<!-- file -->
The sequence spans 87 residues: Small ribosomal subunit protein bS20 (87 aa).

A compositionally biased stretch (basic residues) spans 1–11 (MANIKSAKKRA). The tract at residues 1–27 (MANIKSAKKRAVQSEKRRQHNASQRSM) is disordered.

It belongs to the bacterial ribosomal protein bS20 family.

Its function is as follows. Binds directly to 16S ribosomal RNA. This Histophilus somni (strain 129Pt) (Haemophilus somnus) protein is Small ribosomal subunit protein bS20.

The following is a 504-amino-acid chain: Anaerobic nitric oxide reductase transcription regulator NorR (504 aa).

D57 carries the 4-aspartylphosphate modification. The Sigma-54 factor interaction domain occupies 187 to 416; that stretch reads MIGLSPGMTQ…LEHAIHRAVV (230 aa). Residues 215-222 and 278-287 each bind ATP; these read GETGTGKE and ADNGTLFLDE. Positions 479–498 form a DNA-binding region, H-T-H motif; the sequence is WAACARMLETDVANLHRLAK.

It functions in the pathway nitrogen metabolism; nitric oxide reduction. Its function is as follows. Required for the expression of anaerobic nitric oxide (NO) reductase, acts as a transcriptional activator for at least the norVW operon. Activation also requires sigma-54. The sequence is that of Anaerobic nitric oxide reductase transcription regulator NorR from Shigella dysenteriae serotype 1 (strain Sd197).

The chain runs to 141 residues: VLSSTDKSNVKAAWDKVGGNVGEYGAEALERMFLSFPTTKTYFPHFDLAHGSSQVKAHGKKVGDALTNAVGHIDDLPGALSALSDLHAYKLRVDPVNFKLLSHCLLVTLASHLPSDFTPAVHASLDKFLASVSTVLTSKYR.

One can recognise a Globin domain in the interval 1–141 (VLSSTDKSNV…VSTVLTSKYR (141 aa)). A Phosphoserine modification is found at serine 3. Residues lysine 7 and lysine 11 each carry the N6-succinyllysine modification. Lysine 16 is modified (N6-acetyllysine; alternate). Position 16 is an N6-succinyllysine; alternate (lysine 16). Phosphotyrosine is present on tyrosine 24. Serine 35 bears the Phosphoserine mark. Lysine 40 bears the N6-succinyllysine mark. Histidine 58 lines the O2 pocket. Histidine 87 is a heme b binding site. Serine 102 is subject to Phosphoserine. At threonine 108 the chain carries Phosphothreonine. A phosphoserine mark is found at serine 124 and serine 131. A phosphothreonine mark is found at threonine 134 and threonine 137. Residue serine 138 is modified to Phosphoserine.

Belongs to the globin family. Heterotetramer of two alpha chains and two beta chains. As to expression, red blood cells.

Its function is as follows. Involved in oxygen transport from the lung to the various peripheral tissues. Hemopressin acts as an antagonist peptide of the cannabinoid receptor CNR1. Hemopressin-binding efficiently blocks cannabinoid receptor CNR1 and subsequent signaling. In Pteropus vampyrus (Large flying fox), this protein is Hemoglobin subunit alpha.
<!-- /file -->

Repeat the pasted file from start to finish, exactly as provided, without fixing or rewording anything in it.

The sequence spans 87 residues: Small ribosomal subunit protein bS20 (87 aa).

A compositionally biased stretch (basic residues) spans 1–11 (MANIKSAKKRA). The tract at residues 1–27 (MANIKSAKKRAVQSEKRRQHNASQRSM) is disordered.

It belongs to the bacterial ribosomal protein bS20 family.

Its function is as follows. Binds directly to 16S ribosomal RNA. This Histophilus somni (strain 129Pt) (Haemophilus somnus) protein is Small ribosomal subunit protein bS20.

The following is a 504-amino-acid chain: Anaerobic nitric oxide reductase transcription regulator NorR (504 aa).

D57 carries the 4-aspartylphosphate modification. The Sigma-54 factor interaction domain occupies 187 to 416; that stretch reads MIGLSPGMTQ…LEHAIHRAVV (230 aa). Residues 215-222 and 278-287 each bind ATP; these read GETGTGKE and ADNGTLFLDE. Positions 479–498 form a DNA-binding region, H-T-H motif; the sequence is WAACARMLETDVANLHRLAK.

It functions in the pathway nitrogen metabolism; nitric oxide reduction. Its function is as follows. Required for the expression of anaerobic nitric oxide (NO) reductase, acts as a transcriptional activator for at least the norVW operon. Activation also requires sigma-54. The sequence is that of Anaerobic nitric oxide reductase transcription regulator NorR from Shigella dysenteriae serotype 1 (strain Sd197).

The chain runs to 141 residues: VLSSTDKSNVKAAWDKVGGNVGEYGAEALERMFLSFPTTKTYFPHFDLAHGSSQVKAHGKKVGDALTNAVGHIDDLPGALSALSDLHAYKLRVDPVNFKLLSHCLLVTLASHLPSDFTPAVHASLDKFLASVSTVLTSKYR.

One can recognise a Globin domain in the interval 1–141 (VLSSTDKSNV…VSTVLTSKYR (141 aa)). A Phosphoserine modification is found at serine 3. Residues lysine 7 and lysine 11 each carry the N6-succinyllysine modification. Lysine 16 is modified (N6-acetyllysine; alternate). Position 16 is an N6-succinyllysine; alternate (lysine 16). Phosphotyrosine is present on tyrosine 24. Serine 35 bears the Phosphoserine mark. Lysine 40 bears the N6-succinyllysine mark. Histidine 58 lines the O2 pocket. Histidine 87 is a heme b binding site. Serine 102 is subject to Phosphoserine. At threonine 108 the chain carries Phosphothreonine. A phosphoserine mark is found at serine 124 and serine 131. A phosphothreonine mark is found at threonine 134 and threonine 137. Residue serine 138 is modified to Phosphoserine.

Belongs to the globin family. Heterotetramer of two alpha chains and two beta chains. As to expression, red blood cells.

Its function is as follows. Involved in oxygen transport from the lung to the various peripheral tissues. Hemopressin acts as an antagonist peptide of the cannabinoid receptor CNR1. Hemopressin-binding efficiently blocks cannabinoid receptor CNR1 and subsequent signaling. In Pteropus vampyrus (Large flying fox), this protein is Hemoglobin subunit alpha.